By Alec Matuszak
Arts & Entertainment Editor
Senior theater major Daniel George has been preparing his senior thesis for over a year, receiving some help along the way from advisors and professors to keep him on-task. The senior thesis, for theater majors, is not a lengthy essay, but rather a performance. Although he has only been rehearsing his performance for a week and a half, George “certainly feels the weight of the year-long process.”
George’s thesis performance will feature a “devised theater piece” which means that the “story and characters are created out of a specific kind of physical theatre and the dialogue is [pulled from other works].” George has compiled sections of Shakespeare and Samuel Beckett and merged them into “one cohesive play.” Each character in the play has his or her own unique way of appearing on stage. The goal is to correlate the “physical life” (person on stage) with the text. “It’s an intellectually challenging process, but I find it brings out really beautiful and provocative theatre,” George said.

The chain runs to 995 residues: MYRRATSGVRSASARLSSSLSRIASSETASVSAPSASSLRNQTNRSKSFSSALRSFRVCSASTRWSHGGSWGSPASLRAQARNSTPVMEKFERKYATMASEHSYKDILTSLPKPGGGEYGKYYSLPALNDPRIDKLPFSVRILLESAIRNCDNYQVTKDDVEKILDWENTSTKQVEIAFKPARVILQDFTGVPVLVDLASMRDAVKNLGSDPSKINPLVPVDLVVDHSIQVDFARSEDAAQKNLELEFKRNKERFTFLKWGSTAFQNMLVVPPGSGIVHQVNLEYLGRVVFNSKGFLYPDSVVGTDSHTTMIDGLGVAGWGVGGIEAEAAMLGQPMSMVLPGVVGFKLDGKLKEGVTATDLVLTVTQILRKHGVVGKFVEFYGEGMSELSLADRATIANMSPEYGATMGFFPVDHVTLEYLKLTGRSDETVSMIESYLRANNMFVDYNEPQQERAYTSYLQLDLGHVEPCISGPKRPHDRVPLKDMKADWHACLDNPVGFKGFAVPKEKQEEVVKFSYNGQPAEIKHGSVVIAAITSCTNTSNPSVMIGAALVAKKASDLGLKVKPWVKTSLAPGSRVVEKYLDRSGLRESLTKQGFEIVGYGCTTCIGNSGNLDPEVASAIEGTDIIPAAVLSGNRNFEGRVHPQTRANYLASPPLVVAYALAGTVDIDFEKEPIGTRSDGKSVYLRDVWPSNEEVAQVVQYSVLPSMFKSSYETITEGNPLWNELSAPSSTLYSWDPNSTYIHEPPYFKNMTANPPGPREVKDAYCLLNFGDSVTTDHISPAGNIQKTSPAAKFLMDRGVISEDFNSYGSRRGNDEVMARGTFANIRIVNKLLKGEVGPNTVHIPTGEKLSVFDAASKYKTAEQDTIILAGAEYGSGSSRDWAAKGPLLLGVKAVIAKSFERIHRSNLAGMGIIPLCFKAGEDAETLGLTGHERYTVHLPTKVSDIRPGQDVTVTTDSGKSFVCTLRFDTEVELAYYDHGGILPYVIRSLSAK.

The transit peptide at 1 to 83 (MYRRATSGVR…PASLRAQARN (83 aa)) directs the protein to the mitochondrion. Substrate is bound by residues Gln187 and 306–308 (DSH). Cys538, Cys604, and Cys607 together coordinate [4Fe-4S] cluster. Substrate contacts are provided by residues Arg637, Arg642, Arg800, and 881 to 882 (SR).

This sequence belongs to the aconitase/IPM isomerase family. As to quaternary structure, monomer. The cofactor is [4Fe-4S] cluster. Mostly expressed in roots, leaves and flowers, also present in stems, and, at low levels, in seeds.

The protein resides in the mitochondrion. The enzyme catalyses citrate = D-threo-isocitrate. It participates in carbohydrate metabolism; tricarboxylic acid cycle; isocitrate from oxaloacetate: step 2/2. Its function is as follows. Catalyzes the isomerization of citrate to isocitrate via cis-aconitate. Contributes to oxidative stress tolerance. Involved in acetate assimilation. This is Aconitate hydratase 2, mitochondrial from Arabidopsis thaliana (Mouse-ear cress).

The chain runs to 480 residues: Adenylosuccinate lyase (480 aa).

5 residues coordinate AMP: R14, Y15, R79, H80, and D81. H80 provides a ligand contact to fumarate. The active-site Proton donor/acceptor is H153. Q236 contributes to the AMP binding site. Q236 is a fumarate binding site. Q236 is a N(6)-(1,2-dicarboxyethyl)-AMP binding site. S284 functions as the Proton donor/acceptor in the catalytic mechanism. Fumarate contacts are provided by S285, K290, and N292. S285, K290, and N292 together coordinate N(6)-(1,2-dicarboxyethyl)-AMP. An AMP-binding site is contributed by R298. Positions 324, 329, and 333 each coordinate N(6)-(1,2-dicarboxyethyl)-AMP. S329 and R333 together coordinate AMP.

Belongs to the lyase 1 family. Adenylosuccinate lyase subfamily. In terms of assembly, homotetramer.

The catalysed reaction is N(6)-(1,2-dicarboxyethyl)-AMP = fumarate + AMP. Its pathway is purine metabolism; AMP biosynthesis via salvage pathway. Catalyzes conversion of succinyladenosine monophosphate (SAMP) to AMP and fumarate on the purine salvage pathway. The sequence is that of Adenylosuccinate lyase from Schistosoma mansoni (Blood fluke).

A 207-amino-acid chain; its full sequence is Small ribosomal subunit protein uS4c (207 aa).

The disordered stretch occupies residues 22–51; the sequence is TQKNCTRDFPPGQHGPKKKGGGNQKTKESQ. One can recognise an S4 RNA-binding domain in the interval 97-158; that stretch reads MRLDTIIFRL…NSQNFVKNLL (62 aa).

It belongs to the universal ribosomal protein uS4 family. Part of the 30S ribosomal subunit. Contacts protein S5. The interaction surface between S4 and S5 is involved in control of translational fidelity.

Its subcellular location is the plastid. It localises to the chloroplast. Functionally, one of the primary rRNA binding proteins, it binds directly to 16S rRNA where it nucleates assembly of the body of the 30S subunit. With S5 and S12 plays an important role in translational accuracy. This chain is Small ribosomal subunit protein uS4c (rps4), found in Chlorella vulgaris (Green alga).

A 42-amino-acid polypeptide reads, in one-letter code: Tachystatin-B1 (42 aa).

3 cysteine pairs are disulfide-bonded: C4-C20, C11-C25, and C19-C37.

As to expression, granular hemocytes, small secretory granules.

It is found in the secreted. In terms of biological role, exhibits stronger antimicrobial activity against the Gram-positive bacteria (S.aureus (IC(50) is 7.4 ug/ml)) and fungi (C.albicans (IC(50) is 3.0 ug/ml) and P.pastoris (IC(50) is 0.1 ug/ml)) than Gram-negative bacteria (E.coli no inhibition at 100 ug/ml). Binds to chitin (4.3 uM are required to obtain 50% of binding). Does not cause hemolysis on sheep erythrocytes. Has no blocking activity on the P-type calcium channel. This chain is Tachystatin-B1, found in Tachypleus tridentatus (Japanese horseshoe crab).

The creation of the thesis may be a difficult and long task to achieve, but the acting process is what George enjoys the most. He doesn’t feel pressure like one might when being graded on test answers, per se. George explains, “Acting classes are much more about doing the acting work for your own fulfillment. It’s the idea that if you put in the work and go 100 percent with preparing and performing a scene…that in itself is honestly an A grade.”
George plans to pursue a career in acting concentrating on plays written by Ancient Greeks and Shakespeare. George hopes that “many different walks of life see [his honors thesis]. It’s a story of otherness and the journey one goes on that makes them an other in a community,” George said. The thesis performance will be open to the public. Catch the performances on Mar 3 and Mar 4 at 8 p.m. with an additional performance on Mar 5 at 3 p.m.